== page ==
About home equity loans
Home equity loans come in two main types - a standard home equity loan or a home equity line of credit (HELOC). Both are loans that are secured by the equity (cash value) you have in your home. You can use the money you borrow for any purpose you wish.
A conventional home equity loan is pretty straightforward. You borrow a sum of money that you repay over a fixed period of time, usually 5-15 years. These are usually fixed-rate loans, though some lenders may offer an adjustable-rate option as well.
A HELOC is a line of credit, secured by the equity in your home, which you can draw on as needed. The credit line is set up with a certain limit - say $20,000 for example - which you can borrow against in any amounts you wish. It's much like having a credit card secured by your home.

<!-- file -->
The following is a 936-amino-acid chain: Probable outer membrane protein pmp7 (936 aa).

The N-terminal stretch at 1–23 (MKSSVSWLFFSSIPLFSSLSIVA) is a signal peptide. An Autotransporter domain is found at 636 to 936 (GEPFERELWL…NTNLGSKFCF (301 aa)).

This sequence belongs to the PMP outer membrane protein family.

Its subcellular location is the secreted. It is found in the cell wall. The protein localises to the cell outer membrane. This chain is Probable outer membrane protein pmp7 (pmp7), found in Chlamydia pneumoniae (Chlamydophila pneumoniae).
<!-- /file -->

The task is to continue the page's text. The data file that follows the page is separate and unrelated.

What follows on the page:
HELOCs are usually set up in two phases, a draw period during which you can borrow against the line of credit, and a repayment period during which the loan(s) must be repaid. Note that this allows you to defer payments until after the draw period ends. HELOCs are usually set up as adjustable-rate loans during the draw and convert to a fixed-rate for repayment.
Both tend to have higher interest rates than on conventional primary mortgages. But because they are considered a type of second mortgage, the interest is usually tax-deductable for those who itemize deductions.